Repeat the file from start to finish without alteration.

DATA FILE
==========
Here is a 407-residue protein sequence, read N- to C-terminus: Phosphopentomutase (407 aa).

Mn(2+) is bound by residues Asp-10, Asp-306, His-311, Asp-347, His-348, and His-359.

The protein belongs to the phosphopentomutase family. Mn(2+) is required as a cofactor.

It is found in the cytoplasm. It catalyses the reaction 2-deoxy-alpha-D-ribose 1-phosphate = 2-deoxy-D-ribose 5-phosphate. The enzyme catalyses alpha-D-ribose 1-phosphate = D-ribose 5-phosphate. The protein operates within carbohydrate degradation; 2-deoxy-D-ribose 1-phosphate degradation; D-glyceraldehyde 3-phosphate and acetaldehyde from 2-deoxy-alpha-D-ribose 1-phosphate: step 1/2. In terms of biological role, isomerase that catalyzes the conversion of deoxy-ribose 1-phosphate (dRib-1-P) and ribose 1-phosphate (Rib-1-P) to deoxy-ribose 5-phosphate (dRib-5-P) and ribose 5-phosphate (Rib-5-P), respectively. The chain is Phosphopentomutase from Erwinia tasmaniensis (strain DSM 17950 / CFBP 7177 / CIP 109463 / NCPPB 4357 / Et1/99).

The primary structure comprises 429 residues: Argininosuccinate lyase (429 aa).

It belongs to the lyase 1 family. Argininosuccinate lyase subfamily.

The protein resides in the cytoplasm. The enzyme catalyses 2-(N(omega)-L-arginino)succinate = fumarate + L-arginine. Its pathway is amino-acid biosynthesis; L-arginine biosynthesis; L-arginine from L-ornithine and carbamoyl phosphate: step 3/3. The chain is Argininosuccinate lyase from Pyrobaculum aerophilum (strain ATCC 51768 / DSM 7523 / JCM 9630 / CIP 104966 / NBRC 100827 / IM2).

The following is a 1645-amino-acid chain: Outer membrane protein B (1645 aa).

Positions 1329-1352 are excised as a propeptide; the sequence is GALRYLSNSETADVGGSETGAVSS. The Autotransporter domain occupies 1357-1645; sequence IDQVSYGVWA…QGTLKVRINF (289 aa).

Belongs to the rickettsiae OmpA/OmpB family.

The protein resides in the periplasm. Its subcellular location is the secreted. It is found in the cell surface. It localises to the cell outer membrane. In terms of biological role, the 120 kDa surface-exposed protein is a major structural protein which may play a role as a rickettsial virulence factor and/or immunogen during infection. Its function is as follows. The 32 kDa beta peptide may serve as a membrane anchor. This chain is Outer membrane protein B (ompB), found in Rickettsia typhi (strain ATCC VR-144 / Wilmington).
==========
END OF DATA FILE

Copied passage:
Here is a 407-residue protein sequence, read N- to C-terminus: Phosphopentomutase (407 aa).

Mn(2+) is bound by residues Asp-10, Asp-306, His-311, Asp-347, His-348, and His-359.

The protein belongs to the phosphopentomutase family. Mn(2+) is required as a cofactor.

It is found in the cytoplasm. It catalyses the reaction 2-deoxy-alpha-D-ribose 1-phosphate = 2-deoxy-D-ribose 5-phosphate. The enzyme catalyses alpha-D-ribose 1-phosphate = D-ribose 5-phosphate. The protein operates within carbohydrate degradation; 2-deoxy-D-ribose 1-phosphate degradation; D-glyceraldehyde 3-phosphate and acetaldehyde from 2-deoxy-alpha-D-ribose 1-phosphate: step 1/2. In terms of biological role, isomerase that catalyzes the conversion of deoxy-ribose 1-phosphate (dRib-1-P) and ribose 1-phosphate (Rib-1-P) to deoxy-ribose 5-phosphate (dRib-5-P) and ribose 5-phosphate (Rib-5-P), respectively. The chain is Phosphopentomutase from Erwinia tasmaniensis (strain DSM 17950 / CFBP 7177 / CIP 109463 / NCPPB 4357 / Et1/99).

The primary structure comprises 429 residues: Argininosuccinate lyase (429 aa).

It belongs to the lyase 1 family. Argininosuccinate lyase subfamily.

The protein resides in the cytoplasm. The enzyme catalyses 2-(N(omega)-L-arginino)succinate = fumarate + L-arginine. Its pathway is amino-acid biosynthesis; L-arginine biosynthesis; L-arginine from L-ornithine and carbamoyl phosphate: step 3/3. The chain is Argininosuccinate lyase from Pyrobaculum aerophilum (strain ATCC 51768 / DSM 7523 / JCM 9630 / CIP 104966 / NBRC 100827 / IM2).

The following is a 1645-amino-acid chain: Outer membrane protein B (1645 aa).

Positions 1329-1352 are excised as a propeptide; the sequence is GALRYLSNSETADVGGSETGAVSS. The Autotransporter domain occupies 1357-1645; sequence IDQVSYGVWA…QGTLKVRINF (289 aa).

Belongs to the rickettsiae OmpA/OmpB family.

The protein resides in the periplasm. Its subcellular location is the secreted. It is found in the cell surface. It localises to the cell outer membrane. In terms of biological role, the 120 kDa surface-exposed protein is a major structural protein which may play a role as a rickettsial virulence factor and/or immunogen during infection. Its function is as follows. The 32 kDa beta peptide may serve as a membrane anchor. This chain is Outer membrane protein B (ompB), found in Rickettsia typhi (strain ATCC VR-144 / Wilmington).